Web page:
Roger Gower murder: 'Further arrests' over pilot's death in Tanzania

Picture dated 20/10/2012 of Roger Gower Image copyright Simon Courage
Image caption Roger Gower was tracking poachers in the Maswa Game Reserve in northern Tanzania

Five people have now been arrested over the killing of a British pilot whose helicopter was shot down by poachers in Tanzania, his employer has said.

Roger Gower, 37, who was working for the Friedkin Conservation Fund, had been tracking elephant poachers.

The Fund said the arrests were the suspected gunman and others involved in the poaching operation, plus members of the criminal gang behind the illegal guns and ivory smuggling.

Further arrests were likely, it added.

Fund chairman Dan Friedkin said in a statement: "We are confident that the Tanzanian authorities will investigate and prosecute those involved to the absolute full extent of the law.

"By bringing these individuals to justice, it will honour Roger's memory. We also fervently hope that it will mark the turning point in Tanzania in the fight to protect elephants and our wildlife heritage."

Image copyright Tropic Air Kenya

Mr Gower was on a joint operation with the Tanzanian wildlife authorities to track down and arrest active elephant poachers when he came under fire on 29 January. Three elephant carcasses had been found in the area.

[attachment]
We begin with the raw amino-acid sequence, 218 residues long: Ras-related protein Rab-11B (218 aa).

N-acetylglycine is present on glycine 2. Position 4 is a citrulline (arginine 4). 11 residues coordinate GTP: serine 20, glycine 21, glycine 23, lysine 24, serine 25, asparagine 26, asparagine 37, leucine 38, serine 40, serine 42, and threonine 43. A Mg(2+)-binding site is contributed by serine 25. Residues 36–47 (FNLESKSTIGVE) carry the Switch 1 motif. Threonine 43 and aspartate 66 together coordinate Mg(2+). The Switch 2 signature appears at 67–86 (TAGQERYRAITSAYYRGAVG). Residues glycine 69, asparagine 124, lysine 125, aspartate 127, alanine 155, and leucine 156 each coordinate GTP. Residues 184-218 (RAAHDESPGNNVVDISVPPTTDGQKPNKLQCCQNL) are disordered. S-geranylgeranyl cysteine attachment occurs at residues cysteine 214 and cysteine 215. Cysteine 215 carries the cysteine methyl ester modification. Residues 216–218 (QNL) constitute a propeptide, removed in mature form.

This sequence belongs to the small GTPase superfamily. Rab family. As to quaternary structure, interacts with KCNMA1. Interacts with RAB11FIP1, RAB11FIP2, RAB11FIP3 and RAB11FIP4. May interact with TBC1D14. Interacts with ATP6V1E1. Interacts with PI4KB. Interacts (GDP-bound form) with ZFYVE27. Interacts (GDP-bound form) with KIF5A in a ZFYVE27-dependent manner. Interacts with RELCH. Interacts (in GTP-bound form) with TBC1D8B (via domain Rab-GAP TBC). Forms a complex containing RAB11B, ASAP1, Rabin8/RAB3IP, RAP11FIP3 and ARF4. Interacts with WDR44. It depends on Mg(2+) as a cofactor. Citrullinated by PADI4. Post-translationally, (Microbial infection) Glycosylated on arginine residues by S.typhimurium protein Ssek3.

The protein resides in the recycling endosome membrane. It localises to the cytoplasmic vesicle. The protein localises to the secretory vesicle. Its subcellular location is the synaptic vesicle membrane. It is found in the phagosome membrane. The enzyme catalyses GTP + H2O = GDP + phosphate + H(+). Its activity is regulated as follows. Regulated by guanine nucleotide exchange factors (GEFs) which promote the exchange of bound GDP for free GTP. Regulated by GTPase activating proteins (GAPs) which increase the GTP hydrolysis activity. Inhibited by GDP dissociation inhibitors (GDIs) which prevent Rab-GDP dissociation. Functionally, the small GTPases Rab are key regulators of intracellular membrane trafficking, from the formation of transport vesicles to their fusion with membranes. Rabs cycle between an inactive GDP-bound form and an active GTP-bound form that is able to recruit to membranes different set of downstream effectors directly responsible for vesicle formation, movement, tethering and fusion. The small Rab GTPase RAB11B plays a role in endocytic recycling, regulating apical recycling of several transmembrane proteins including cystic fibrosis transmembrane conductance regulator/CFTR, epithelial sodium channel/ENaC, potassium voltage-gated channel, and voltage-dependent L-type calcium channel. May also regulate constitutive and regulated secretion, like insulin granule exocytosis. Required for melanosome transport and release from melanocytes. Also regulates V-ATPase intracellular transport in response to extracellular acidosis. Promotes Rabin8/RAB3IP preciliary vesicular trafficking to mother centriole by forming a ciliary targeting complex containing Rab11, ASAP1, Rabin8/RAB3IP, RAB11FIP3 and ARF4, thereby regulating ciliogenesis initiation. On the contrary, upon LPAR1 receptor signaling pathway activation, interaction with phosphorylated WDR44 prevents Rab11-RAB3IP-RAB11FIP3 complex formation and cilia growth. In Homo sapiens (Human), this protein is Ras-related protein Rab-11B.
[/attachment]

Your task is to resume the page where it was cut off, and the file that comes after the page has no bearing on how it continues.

The incident happened in Maswa Game Reserve, which borders the Serengeti National Park in northern Tanzania.

Mr Gower managed to land his helicopter but died from his wounds before he could be rescued.

Three people were arrested on 1 February.

He was originally from Birmingham and worked in London before moving to East Africa to work as a helicopter pilot.

Mr Gower's brother Max said he was proud of how he had managed to land the helicopter and allow his passenger, a friend and colleague, to get out.

He said his sibling quit his job as an accountant the day he qualified as a pilot so he could go to work with the two things he enjoyed the most - flying and animals.

The Gower family have invited donations to a fund established in Roger's memory that will contribute towards anti-poaching efforts in Tanzania.

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